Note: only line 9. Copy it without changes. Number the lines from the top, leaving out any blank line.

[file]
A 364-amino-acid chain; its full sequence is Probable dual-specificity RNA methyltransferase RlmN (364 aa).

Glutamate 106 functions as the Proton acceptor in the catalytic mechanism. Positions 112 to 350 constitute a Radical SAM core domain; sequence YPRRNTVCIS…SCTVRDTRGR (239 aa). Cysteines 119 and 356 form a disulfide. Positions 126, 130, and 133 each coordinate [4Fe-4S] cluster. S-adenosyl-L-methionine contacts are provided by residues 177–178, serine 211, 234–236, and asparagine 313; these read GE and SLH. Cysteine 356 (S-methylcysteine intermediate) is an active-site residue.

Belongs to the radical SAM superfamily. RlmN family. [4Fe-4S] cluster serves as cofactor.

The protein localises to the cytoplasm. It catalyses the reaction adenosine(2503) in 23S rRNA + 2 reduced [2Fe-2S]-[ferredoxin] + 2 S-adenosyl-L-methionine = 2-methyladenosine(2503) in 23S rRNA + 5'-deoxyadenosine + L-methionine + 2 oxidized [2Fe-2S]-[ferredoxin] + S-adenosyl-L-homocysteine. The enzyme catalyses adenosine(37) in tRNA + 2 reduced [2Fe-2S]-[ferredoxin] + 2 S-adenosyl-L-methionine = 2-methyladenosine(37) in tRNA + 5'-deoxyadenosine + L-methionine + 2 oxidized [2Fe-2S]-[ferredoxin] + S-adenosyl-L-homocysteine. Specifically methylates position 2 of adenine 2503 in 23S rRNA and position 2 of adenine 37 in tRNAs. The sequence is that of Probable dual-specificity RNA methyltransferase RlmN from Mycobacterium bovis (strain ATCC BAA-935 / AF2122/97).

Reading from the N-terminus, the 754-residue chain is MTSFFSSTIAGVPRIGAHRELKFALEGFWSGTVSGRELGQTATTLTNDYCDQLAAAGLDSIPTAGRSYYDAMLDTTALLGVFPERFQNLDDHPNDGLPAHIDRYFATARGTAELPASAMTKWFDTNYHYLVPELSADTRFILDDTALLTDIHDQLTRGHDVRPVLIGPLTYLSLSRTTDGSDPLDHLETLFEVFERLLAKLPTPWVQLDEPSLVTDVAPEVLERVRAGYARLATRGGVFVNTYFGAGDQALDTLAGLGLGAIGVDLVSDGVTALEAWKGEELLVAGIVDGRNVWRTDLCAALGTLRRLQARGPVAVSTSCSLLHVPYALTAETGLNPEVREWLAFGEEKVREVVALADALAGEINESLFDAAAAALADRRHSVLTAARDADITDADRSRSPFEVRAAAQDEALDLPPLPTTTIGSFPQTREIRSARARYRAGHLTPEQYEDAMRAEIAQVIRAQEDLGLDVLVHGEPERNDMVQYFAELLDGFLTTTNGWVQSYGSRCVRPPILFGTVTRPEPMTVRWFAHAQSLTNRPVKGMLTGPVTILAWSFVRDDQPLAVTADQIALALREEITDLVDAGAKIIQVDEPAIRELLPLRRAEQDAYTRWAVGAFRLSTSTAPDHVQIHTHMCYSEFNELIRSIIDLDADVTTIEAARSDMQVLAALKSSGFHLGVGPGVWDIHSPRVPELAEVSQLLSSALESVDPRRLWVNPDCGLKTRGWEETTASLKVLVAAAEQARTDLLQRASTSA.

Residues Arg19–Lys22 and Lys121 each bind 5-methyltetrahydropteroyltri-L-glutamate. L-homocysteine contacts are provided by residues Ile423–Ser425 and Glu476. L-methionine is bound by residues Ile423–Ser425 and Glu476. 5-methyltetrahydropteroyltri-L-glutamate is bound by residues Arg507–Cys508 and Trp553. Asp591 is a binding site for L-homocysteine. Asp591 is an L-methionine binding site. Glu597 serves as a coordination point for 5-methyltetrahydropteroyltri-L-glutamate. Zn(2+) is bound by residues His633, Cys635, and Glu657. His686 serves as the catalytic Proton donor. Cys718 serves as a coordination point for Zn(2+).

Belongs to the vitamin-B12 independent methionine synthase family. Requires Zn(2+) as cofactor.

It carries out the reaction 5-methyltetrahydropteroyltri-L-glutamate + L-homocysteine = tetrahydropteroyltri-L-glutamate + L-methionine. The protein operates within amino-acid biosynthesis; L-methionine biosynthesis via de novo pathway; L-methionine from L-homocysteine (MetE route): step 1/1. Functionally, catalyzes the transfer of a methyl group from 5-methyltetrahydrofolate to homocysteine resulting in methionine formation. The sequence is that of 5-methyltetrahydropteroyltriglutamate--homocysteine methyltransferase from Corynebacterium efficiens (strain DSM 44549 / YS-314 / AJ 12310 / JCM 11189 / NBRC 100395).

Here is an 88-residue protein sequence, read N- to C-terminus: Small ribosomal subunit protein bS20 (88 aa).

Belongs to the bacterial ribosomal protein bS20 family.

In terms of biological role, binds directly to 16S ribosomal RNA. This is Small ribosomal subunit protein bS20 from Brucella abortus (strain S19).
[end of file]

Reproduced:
Here is an 88-residue protein sequence, read N- to C-terminus: Small ribosomal subunit protein bS20 (88 aa).